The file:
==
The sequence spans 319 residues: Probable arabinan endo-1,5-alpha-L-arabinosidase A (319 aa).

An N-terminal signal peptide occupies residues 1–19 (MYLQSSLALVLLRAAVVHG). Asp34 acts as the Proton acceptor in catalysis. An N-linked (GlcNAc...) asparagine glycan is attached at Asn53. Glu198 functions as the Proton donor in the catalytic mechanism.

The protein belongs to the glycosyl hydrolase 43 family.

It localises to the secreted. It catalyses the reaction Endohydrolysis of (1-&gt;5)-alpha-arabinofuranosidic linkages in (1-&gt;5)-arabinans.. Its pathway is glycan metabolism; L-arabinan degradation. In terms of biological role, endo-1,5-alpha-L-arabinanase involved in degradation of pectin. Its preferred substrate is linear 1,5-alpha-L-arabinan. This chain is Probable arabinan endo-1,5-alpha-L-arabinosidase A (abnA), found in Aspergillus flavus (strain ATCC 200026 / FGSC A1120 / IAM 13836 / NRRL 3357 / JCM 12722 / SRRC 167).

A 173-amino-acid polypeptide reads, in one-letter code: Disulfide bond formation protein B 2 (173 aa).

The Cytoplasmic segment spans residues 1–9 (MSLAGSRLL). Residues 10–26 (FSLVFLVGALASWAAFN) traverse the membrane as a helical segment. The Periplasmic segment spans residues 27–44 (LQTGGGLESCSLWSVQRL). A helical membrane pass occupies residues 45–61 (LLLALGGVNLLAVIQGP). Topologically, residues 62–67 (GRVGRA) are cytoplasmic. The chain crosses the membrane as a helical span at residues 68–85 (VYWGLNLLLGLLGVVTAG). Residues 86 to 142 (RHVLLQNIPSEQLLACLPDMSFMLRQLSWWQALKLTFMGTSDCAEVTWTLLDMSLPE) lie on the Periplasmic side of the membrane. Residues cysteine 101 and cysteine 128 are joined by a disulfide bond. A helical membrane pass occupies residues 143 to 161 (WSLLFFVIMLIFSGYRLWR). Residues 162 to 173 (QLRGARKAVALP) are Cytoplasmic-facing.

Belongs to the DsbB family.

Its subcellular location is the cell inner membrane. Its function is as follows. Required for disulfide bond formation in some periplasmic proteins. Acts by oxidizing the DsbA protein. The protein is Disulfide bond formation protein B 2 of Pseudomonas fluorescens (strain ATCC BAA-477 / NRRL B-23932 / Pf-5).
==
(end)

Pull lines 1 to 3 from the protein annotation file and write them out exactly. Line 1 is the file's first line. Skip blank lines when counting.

The sequence spans 319 residues: Probable arabinan endo-1,5-alpha-L-arabinosidase A (319 aa).

An N-terminal signal peptide occupies residues 1–19 (MYLQSSLALVLLRAAVVHG). Asp34 acts as the Proton acceptor in catalysis. An N-linked (GlcNAc...) asparagine glycan is attached at Asn53. Glu198 functions as the Proton donor in the catalytic mechanism.

The protein belongs to the glycosyl hydrolase 43 family.